Using Openldap to authenticate Linux / NT users

Posted on 2001-06-20
Last Modified: 2013-12-06
Ok, here's the deal.  I have a network consisting of 13 Linux boxes (RH and Debian), and 4 NT Servers.  I run Sendmail for e-mail, BIND for DNS, CVS, and NT / SAMBA for filesharing.  I would like to setup an LDAP server to handle (primarily) authentication to all network resources, and (secondary) as a company-wide address book, central location for  DNS Configs, and anything else that I could use it for.  I've been working on this for about 2 weeks now, and have been able to get teh OS installed (no prob), and I've been able to get slapd running.  The problem that I am having is that when I try to use RPM's (since I'm using RH, I usually try it their way first), I get a bunch of dependancy errors ( and, and the only source that I can find is openldap-2.0.11, which will require the new version of openssl and openssh across the board (a move I'm not ready to make yet).  At any rate, the basic question (for the 200 points) is how do I configure openldap and 1 RH Linux 7.0 client so that users can authenticate to both boxes off of the LDAP database without having an account (in /etc/passwd) on either box.  I may not have asked the question properly, and would be more than glad to offer any details that I could for some assistance on this.  Below are the packages (RPMS) that I have to work with currently, and the source that I have to work with currently.  I would prefer to either use all source, or all RPM's (except on the Debian boxes) if possible, and can download additional packages / source if necessary:

openldap-1.2.11-15.rpm (I had to install this first to satisfy a dependancy)
openldap-2.07.rpm (this is the version that I can use with my current openssl / openssh config)


openldap-2.0.11.tgz (requires updated openssl / openssh)
pam_ldap.tgz (the version available currently from
nss_ldap.tgz (the version available currently from

I also have one of the Linux boxes setup as a domain controller in the NT domain, if that helps.
Question by:nunderwood
  • 2

Accepted Solution

grepster earned 200 total points
ID: 6232244

We have done just that here at work and what you will need to do is install :
Kerberos5 protocol

get that authenticating etc etc.  There are plents of modules out there for other great things like to import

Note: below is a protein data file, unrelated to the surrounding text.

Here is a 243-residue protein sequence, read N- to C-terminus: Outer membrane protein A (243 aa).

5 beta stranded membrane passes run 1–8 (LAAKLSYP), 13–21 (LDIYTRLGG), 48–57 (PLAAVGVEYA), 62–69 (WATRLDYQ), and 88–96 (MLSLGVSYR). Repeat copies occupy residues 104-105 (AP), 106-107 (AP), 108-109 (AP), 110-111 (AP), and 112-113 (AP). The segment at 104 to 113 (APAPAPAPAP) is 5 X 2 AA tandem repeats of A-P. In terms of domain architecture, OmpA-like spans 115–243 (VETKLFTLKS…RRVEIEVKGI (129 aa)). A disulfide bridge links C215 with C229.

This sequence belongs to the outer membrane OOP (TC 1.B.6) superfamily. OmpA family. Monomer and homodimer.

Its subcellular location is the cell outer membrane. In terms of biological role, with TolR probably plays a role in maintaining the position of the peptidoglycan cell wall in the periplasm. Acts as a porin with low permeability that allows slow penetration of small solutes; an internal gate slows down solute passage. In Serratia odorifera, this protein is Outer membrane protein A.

Author Comment

ID: 6232355
I still seem to be missing something.  I have the following installed via rpm (I believe this is all that I need):


The test that I'm using is the following:

Created a user in the ldap tree:

(user doesn't exist in /etc/passwd)

Edited /etc/nsswitch.conf:
     passwd:     ldap files
     shadow:     ldap files
     group:      ldap files

Tried to login via SecureCRT using test & password - failed
Tried to login at terminal using test & password - failed

I'm monitoring /var/log/messages, /var/log/ldap, and /var/log/secure while I'm making these attempts.  The only log that generates an entry is /var/log/secure.  The contents are below:

Jun 27 12:58:06 ldap sshd[32118]: PAM pam_set_item: NULL pam handle passed
Jun 27 12:58:16 ldap sshd[32118]: PAM pam_set_item: NULL pam handle passed
Jun 27 12:58:16 ldap sshd[32118]: Failed password for illegal user test from port 3317
Jun 27 12:58:25 ldap sshd[32118]: Unknown message during authentication: type 4
Jun 27 12:58:25 ldap sshd[32118]: Failed bad-auth-msg-4 for illegal user test from port 3317

Author Comment

ID: 6235021
First off, I apologize for not figuring my mistake out sooner, once I updated the Cyrus-SASL and Kerberos packages,( and edited the /etc/nsswitch.conf on the client machine) I was able to authenticate from a remote machine, to the LDAP server.  With this in mind, I'm going to close this question, but I'll probably be opening another one soon, once I start building the LDAP directory to better suit my organizations (questions will include, how to say uid=x can log onto this server, but not that server, like on the mail server [users do not have a shell, or home directory on the mail server]).  In case anyone else is trying to figure this out, maybe the information below will lead you in the right direction:

RPMs Installed:
  (I installed all of these, with the exception of openldap-servers, on the machines that would participate in LDAP)

I edited the /etc/ldap.conf, and added the BASE and HOST of my LDAP server
I edited the /etc/openldap/ldap.conf to reflect the same
I edited /etc/nsswitch.conf, and added ldap to passwd, shadow, and group
I edited the files in /etc/pam.d, and added LDAP support for the services that I will be using LDAP for
Since it's Red Hat, and becasue I was curious, I ran authconfig just to make sure that everything showed up

Hope this helps, and grepster, thanks for pointing out the two that I missed.  I hope that I can call on you if I get in another pinch trying to get the directory setup.

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